Where's the Beef: Are Checkoff Funds Being Used to Violate the First Amendment?

A lawsuit in Montana is grabbing the attention of checkoff boards across the country. The Rancher-Cattlemen Action Legal Fund (R-CALF) sued the Montana state beef checkoff council in May, asking a federal court for a preliminary injunction prohibiting the council from spending federal checkoff dollars on advertising unless the state cattle producers paying the fees agree to it. This past October, a magistrate heard arguments from both sides, and in December he made an official recommendation to the federal judge to stop the council's advertising spending without cattlemen approval. The checkoff filed objections to the recommendation on December 23, 2016, and R-CALF replied on January 5, 2017. The federal judge will decide the preliminary injunction issue based on these filings.

A $1 per head fee, imposed on each cattle sale, was established by the federal Beef Promotion and Research Act of 1985. The money, used for marketing and research, is divided between qualified state boards and the federal beef checkoff board. The lawsuit claims the state moneys are being used to fund the private speech of the Montana Beef Council. R-CALF claims the state council supported advertising by fast food restaurants claiming to use all "North American" beef. R-CALF believes the council should spend its funds on advertising that supports U.S. beef, not just any beef. The council argued its funds come not only from U.S. cattlemen, but also from imports, and therefore the promotion of beef, in general, helps all farmers. The $1 per head fee is imposed on all cattle imported from Mexico or Canada as well.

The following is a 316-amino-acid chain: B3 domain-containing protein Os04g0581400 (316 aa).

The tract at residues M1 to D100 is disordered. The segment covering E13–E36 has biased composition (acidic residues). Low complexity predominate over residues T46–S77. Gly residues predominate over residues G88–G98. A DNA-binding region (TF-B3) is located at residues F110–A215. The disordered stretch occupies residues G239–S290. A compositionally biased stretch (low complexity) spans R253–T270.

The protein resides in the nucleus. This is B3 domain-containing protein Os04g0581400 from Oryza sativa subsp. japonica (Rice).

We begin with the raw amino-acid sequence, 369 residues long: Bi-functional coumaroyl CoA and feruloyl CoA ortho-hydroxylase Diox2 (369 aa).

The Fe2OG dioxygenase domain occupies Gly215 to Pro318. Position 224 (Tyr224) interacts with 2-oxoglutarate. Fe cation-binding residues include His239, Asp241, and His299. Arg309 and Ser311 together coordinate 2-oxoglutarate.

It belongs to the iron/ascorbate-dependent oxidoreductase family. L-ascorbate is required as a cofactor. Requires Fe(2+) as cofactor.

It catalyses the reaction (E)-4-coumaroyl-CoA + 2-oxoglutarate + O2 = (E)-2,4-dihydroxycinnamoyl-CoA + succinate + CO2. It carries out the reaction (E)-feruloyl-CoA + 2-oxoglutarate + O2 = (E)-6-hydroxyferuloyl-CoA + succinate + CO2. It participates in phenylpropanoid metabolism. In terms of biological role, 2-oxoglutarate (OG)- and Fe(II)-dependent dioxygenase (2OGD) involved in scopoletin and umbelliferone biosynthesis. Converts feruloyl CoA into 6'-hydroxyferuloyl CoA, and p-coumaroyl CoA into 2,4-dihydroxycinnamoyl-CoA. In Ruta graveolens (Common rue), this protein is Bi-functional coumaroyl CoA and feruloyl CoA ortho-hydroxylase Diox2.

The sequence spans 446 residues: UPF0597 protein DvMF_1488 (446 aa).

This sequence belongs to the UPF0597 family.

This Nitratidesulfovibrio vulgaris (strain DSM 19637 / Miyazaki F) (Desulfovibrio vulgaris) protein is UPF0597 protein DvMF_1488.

The magistrate agreed with R-CALF, writing: "the First Amendment prohibits the government from compelling individuals to subsidize a private message when the individuals disagree with that message. The Supreme Court has rejected the argument that the presence of an opt-out provision alleviates the First Amendment concerns." The parties will file briefs with the federal judge this winter, arguing why the judge should confirm or reject the magistrate's recommendation. 

For now, only Montana's checkoff council is affected by the lawsuit. Qualified state beef checkoff boards must adhere to the rules set up by the federal beef board. Beef producers were recently given the option of requesting that their entire checkoff fee go the federal beef board, rather than dividing it with the state board. 

The CEO of R-CALF, Bill Bullard, has said this is a test case, and other state cases could follow if R-CALF is successful in Montana. The question of imported versus domestic beef is complicated by two factors: (1) Congress repealed a mandatory country of origin labeling (COOL) on beef in 2015; and (2) president-elect Trump's focus on American products over imported goods. A Republican Congress and Trump may reinvigorate a COOL bill, although opponents of COOL are concerned Mexico and Canada could impose retaliatory tariffs if such a bill were passed.